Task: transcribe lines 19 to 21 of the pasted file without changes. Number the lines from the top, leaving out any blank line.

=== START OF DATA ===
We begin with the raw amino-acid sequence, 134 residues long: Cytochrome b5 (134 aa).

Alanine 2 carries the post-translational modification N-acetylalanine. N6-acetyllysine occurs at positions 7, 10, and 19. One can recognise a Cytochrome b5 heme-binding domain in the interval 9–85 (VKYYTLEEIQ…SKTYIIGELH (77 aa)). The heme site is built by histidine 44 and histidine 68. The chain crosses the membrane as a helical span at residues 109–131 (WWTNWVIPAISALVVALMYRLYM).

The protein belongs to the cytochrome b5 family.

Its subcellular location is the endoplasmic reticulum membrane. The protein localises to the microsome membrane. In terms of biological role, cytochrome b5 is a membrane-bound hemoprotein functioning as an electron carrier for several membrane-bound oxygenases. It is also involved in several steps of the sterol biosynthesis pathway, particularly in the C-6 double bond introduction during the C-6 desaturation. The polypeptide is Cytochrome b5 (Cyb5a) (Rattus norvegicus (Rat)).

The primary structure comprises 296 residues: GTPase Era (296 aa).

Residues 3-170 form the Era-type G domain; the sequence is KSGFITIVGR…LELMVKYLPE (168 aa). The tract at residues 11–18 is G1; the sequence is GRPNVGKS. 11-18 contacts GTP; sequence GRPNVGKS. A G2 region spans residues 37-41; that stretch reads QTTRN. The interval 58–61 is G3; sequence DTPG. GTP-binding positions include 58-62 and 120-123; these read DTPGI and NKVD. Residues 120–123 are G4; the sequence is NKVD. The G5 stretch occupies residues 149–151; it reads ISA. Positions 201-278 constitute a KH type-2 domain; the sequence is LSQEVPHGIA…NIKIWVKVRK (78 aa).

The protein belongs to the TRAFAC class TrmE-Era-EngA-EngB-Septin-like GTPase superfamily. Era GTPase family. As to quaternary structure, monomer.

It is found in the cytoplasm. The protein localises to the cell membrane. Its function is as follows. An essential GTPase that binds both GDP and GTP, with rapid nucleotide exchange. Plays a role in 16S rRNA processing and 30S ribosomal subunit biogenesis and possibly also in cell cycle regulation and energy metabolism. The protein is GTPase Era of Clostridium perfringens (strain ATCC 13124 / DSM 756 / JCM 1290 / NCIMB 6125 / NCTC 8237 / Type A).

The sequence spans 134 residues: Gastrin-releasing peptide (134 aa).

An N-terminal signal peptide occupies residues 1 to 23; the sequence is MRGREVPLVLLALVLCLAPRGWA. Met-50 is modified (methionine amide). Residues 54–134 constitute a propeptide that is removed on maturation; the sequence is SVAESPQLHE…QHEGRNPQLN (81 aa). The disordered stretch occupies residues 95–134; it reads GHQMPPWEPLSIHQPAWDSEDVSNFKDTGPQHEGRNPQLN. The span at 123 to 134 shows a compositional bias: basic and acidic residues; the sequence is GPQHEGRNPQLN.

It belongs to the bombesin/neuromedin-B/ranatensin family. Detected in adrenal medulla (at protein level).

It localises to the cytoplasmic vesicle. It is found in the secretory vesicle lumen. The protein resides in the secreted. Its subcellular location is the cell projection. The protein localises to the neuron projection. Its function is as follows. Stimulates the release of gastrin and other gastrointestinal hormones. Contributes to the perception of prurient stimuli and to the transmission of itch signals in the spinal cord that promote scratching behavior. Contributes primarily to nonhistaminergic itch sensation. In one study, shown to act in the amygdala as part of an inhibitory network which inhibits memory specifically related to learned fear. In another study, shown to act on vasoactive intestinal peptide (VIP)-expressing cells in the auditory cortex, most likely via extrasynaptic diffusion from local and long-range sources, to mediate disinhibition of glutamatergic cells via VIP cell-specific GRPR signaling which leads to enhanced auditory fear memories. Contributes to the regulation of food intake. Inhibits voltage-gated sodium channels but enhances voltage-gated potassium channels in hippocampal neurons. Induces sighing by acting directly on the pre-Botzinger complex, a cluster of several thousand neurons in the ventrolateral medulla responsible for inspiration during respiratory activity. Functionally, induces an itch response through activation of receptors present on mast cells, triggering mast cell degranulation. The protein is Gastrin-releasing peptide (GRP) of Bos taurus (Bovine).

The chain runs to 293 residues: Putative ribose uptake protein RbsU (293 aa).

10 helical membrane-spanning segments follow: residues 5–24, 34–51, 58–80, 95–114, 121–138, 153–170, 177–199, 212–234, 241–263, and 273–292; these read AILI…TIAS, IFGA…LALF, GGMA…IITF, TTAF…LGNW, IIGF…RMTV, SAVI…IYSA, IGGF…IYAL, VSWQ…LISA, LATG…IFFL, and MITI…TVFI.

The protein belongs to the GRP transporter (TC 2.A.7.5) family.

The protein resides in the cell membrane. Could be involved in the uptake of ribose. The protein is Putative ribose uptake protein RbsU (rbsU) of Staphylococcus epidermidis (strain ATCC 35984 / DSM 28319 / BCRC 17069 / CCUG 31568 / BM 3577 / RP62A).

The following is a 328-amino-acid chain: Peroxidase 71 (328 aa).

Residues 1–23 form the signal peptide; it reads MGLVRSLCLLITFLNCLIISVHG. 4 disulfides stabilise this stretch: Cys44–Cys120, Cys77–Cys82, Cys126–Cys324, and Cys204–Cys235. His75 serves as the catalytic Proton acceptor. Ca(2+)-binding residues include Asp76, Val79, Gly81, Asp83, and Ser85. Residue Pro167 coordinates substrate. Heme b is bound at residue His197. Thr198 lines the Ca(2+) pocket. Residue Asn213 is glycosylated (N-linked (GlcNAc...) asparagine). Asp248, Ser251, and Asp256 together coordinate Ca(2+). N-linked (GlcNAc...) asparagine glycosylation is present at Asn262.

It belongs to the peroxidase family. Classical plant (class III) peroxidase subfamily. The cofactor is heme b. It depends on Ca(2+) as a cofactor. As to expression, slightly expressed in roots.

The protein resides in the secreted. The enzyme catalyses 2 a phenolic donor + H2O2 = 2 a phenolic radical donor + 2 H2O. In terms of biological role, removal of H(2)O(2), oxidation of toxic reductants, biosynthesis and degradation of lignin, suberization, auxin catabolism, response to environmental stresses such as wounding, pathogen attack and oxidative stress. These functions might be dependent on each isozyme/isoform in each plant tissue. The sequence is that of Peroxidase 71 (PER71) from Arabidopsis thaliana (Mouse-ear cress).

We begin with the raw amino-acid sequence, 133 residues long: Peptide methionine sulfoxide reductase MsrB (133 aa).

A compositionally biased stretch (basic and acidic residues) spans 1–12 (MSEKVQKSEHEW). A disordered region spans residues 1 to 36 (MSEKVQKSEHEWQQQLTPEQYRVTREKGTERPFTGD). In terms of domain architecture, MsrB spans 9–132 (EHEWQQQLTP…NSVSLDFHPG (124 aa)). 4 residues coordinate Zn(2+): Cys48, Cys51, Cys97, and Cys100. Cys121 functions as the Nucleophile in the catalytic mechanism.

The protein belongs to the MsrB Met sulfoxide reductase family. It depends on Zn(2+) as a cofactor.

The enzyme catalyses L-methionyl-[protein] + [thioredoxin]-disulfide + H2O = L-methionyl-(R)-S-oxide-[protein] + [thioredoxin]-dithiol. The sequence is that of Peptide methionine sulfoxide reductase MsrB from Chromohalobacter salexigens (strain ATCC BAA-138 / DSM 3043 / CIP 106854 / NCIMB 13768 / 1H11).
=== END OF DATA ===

It belongs to the peroxidase family. Classical plant (class III) peroxidase subfamily. The cofactor is heme b. It depends on Ca(2+) as a cofactor. As to expression, slightly expressed in roots.

The protein resides in the secreted. The enzyme catalyses 2 a phenolic donor + H2O2 = 2 a phenolic radical donor + 2 H2O. In terms of biological role, removal of H(2)O(2), oxidation of toxic reductants, biosynthesis and degradation of lignin, suberization, auxin catabolism, response to environmental stresses such as wounding, pathogen attack and oxidative stress. These functions might be dependent on each isozyme/isoform in each plant tissue. The sequence is that of Peroxidase 71 (PER71) from Arabidopsis thaliana (Mouse-ear cress).

We begin with the raw amino-acid sequence, 133 residues long: Peptide methionine sulfoxide reductase MsrB (133 aa).